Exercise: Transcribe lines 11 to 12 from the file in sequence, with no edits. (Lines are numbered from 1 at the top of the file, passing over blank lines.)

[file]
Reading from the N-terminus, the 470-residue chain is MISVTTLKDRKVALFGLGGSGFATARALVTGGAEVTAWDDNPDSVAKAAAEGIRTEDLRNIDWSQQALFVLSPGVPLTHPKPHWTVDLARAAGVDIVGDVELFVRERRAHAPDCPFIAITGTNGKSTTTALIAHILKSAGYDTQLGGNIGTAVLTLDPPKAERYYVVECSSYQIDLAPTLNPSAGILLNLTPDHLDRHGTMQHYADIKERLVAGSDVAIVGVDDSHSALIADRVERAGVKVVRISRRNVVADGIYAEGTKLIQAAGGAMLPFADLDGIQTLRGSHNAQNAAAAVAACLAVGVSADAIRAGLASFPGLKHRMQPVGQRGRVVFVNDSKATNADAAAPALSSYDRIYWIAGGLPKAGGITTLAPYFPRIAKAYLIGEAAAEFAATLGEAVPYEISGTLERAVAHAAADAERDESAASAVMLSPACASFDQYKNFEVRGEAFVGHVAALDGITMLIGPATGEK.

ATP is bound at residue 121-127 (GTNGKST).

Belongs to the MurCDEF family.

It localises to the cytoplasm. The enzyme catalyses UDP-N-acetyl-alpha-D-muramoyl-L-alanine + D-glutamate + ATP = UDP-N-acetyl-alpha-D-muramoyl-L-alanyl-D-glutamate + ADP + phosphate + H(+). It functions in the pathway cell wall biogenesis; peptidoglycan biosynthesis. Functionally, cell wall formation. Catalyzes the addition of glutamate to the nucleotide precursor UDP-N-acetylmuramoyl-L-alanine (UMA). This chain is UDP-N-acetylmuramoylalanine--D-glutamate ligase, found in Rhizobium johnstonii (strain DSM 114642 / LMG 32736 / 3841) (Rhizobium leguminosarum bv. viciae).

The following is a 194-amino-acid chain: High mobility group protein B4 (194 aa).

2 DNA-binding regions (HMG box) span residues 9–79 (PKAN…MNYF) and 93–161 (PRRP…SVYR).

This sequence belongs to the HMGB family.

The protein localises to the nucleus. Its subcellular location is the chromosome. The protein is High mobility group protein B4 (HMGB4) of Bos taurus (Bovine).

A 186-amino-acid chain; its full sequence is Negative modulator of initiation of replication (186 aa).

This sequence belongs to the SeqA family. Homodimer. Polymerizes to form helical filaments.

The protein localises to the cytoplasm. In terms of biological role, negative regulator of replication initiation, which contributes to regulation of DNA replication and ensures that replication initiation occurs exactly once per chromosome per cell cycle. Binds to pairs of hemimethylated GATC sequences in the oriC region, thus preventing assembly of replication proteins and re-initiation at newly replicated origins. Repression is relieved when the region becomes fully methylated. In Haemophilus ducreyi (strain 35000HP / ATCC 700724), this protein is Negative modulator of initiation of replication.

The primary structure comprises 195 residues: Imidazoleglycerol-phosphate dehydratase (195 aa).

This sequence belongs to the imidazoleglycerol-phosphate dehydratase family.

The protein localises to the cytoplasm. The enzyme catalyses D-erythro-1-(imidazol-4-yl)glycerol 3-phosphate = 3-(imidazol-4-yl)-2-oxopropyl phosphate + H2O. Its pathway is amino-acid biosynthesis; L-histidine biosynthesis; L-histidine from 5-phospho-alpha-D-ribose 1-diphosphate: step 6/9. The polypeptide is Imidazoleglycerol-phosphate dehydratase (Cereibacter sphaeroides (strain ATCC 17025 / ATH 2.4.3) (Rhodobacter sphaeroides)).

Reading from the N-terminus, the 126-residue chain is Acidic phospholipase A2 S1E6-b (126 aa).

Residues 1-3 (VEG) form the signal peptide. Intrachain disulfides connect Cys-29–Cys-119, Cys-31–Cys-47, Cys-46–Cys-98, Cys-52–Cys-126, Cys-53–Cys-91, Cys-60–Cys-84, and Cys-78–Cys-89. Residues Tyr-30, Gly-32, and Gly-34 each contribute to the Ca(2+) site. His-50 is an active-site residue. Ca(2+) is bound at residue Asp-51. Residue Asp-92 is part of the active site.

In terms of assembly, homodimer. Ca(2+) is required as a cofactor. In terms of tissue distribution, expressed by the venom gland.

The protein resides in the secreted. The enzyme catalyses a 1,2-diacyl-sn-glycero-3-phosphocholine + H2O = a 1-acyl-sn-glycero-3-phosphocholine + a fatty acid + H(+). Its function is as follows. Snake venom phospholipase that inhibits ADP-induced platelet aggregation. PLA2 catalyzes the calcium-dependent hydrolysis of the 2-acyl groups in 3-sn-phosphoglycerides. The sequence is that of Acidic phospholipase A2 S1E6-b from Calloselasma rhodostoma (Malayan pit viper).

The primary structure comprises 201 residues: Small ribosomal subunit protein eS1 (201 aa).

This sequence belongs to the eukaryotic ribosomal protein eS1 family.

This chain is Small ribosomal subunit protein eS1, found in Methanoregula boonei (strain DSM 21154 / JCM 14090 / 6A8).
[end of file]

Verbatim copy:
The protein localises to the cytoplasm. In terms of biological role, negative regulator of replication initiation, which contributes to regulation of DNA replication and ensures that replication initiation occurs exactly once per chromosome per cell cycle. Binds to pairs of hemimethylated GATC sequences in the oriC region, thus preventing assembly of replication proteins and re-initiation at newly replicated origins. Repression is relieved when the region becomes fully methylated. In Haemophilus ducreyi (strain 35000HP / ATCC 700724), this protein is Negative modulator of initiation of replication.

The primary structure comprises 195 residues: Imidazoleglycerol-phosphate dehydratase (195 aa).